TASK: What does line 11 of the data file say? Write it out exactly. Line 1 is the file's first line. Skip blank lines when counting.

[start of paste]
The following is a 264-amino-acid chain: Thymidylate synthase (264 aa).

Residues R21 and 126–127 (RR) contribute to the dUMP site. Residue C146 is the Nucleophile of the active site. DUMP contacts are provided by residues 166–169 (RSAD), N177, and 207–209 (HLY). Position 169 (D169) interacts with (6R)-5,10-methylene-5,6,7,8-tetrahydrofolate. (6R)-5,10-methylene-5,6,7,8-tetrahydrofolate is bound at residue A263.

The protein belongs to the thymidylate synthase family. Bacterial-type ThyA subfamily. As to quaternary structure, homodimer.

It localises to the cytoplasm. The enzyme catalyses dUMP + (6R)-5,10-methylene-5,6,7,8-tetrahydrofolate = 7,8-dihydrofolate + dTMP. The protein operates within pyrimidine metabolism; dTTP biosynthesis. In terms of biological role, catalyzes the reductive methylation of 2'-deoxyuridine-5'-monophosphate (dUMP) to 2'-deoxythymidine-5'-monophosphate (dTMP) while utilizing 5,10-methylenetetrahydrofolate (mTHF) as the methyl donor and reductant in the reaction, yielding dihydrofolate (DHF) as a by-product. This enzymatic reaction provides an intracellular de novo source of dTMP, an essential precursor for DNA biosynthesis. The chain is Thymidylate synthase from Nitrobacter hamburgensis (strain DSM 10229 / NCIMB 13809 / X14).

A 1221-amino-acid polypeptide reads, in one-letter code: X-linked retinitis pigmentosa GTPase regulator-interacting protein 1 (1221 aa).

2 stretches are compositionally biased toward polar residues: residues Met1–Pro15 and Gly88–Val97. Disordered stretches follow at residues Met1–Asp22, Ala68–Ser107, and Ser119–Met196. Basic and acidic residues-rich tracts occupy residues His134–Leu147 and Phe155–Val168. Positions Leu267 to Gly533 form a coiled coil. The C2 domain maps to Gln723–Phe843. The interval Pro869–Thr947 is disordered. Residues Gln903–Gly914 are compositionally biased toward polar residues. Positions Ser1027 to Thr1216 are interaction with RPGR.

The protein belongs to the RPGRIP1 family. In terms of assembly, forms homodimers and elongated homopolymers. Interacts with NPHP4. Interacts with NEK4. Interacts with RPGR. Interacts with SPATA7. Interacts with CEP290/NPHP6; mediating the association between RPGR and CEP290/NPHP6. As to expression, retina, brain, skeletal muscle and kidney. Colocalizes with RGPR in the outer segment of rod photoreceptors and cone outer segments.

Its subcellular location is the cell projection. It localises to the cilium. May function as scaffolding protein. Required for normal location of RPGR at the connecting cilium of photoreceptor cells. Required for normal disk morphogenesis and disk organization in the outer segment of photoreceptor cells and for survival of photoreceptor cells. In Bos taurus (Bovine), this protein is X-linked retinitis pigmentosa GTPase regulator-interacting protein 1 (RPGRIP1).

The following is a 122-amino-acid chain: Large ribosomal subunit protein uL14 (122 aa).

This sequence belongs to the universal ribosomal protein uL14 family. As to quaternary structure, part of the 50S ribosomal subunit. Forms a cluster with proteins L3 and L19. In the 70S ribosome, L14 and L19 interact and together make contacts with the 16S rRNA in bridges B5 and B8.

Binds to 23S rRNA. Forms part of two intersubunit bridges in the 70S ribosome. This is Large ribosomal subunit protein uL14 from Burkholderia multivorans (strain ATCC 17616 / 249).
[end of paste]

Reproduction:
Binds to 23S rRNA. Forms part of two intersubunit bridges in the 70S ribosome. This is Large ribosomal subunit protein uL14 from Burkholderia multivorans (strain ATCC 17616 / 249).